Maybe, however I didn't think I was actually doing any estimation of your reasoning at all -- I'm simply responding to your reasoning, arguments and points of view as best I can, outlining where my points of view differ from yours as well as why, so that we both can learn from the exchange.

Quote:
Originally Posted by travis View Post
Yes, by doing all by myself I risk reinventing the wheel and other things that are already explained in some book, but first of all I don't know which book that is, and second of all I don't where that book talks about what I need to know right now (for doing that reasearch, internet is much faster and more efficient, and that is what I do: and that is why browsing on the internet is superior to reading books).
Sure, the internet is *great* for finding relevant books about whatever subject you can think of...

Quote:
Originally Posted by travis View Post
And third of all there's only a limited number of inventions that I need to make in order to become profitable at trading (please don't tell me the usual "but admittedly you suck at trading", because you'd be neglecting the automated systems that I've built).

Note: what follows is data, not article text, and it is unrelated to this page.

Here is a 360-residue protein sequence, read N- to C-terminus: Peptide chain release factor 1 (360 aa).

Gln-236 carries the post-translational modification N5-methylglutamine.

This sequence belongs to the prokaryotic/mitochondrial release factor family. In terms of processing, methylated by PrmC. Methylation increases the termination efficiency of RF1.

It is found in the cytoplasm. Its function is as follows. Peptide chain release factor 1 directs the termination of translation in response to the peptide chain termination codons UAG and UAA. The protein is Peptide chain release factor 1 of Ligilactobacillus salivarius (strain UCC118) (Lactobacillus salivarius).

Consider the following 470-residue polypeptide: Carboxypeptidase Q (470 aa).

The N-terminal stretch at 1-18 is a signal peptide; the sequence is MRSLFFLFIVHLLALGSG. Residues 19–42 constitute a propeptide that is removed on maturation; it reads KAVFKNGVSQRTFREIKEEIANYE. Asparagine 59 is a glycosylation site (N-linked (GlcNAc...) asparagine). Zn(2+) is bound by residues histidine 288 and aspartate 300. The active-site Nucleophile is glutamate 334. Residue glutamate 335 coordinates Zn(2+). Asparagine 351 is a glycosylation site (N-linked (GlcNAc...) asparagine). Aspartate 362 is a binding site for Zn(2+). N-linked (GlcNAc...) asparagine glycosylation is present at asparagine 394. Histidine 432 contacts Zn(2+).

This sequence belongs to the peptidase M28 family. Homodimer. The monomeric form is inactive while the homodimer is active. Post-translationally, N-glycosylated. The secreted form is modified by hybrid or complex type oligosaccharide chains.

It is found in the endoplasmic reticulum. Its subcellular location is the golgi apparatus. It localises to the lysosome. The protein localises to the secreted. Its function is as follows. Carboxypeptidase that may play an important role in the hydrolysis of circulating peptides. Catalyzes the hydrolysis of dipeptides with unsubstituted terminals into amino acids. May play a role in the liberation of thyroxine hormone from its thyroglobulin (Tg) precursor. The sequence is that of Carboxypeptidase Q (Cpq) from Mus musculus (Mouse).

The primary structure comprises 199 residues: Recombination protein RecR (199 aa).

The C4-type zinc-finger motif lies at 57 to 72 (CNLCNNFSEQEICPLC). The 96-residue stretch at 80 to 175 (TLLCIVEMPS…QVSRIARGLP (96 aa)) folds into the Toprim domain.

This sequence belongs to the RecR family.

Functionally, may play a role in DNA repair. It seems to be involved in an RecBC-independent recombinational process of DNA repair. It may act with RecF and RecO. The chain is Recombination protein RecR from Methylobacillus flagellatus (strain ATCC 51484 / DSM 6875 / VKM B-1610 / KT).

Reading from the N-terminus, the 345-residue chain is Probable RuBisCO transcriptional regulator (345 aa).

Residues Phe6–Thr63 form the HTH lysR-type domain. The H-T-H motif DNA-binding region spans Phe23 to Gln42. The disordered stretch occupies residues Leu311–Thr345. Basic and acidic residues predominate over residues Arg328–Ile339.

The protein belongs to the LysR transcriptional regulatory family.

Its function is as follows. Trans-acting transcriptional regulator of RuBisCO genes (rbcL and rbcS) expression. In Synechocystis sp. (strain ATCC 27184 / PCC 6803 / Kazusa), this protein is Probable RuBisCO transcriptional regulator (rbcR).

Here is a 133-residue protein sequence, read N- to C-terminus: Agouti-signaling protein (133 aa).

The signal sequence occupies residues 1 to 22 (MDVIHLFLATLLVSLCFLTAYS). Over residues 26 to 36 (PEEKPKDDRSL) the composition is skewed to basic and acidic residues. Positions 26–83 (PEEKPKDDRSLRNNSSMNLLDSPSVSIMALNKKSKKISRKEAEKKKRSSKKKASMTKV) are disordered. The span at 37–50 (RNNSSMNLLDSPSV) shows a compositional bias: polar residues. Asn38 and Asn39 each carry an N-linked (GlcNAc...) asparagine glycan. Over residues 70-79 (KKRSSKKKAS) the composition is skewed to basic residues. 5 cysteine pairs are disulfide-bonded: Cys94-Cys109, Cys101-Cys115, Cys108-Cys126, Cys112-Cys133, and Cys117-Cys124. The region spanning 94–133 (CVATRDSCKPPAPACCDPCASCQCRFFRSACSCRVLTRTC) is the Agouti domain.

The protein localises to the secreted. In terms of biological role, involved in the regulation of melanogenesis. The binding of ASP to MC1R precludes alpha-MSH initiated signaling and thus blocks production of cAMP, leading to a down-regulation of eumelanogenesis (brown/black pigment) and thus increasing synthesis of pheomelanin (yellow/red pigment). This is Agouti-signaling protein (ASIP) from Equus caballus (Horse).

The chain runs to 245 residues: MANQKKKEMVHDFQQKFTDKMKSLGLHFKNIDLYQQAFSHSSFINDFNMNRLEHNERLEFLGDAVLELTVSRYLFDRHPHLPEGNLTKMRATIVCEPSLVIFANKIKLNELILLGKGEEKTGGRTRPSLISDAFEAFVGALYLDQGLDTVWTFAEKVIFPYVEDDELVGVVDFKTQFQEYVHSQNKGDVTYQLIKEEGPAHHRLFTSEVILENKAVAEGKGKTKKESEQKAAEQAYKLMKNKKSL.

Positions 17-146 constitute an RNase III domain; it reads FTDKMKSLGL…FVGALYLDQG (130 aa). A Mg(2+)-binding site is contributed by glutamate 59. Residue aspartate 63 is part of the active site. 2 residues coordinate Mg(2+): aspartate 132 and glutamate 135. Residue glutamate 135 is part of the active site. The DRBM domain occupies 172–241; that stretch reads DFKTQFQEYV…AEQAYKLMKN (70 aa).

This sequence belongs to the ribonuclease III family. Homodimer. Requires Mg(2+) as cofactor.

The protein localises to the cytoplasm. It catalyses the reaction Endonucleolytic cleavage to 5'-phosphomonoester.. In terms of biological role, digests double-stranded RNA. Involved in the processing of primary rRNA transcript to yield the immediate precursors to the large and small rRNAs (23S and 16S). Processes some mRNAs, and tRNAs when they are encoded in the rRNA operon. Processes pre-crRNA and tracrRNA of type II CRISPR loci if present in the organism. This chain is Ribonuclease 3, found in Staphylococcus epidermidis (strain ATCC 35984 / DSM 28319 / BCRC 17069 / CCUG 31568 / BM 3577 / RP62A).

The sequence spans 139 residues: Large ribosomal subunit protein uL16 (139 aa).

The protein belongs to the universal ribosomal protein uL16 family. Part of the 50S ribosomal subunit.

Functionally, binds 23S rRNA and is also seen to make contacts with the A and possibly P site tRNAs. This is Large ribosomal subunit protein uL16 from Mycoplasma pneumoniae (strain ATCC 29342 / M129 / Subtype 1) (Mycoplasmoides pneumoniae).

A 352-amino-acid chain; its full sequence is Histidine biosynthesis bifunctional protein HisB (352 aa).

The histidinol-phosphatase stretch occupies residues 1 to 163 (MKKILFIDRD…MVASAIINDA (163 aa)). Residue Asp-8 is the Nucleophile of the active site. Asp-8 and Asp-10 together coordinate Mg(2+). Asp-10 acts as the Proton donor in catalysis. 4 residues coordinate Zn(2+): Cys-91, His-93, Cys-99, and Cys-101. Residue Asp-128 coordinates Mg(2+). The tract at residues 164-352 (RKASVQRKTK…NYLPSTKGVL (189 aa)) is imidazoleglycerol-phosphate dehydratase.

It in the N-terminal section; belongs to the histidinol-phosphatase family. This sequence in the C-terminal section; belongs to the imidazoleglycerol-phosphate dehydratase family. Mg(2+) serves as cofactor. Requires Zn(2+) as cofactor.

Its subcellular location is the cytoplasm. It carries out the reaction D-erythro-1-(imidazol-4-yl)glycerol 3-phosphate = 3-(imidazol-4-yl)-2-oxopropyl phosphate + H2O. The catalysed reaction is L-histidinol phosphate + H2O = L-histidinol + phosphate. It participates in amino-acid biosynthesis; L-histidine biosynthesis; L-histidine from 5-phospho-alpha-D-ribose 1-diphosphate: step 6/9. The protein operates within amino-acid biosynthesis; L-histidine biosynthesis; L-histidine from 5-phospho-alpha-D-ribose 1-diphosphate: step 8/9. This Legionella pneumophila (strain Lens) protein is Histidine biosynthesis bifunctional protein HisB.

And I will be done faster with them by inventing them myself, or browsing the web, than by reading books. Yes, I've been an unprofitable discretionary trader for 12 years so far (but a profitable automated trader, and I haven't read a single book - except 2 excel manuals - to build those systems), but reading van tharp and all the other psycho-babble would not have sped up my process (as far as my discretionary trading).
OK, forget about the automated systems then. Just focus on your current endeavour with discretionary trading.

Now, from where I'm sitting, you've been trying for 12 years to get that going as well, and have had a very hard time of it. Just recently, by your own admission I got you to read some of Elder's book, and immediately this seems to have already had a positive impact on your approach to the markets and your discretionary trading. To me this really looks like some little evidence that a bit of book reading did you some good!

And now, if we go back to automated system trading, by your own admission you read a book on systems trading which you also spoke favourably of (by Chen?) and which I interpreted to mean it must've helped you with your automated trading systems implementation etc. So clearly again not totally useless.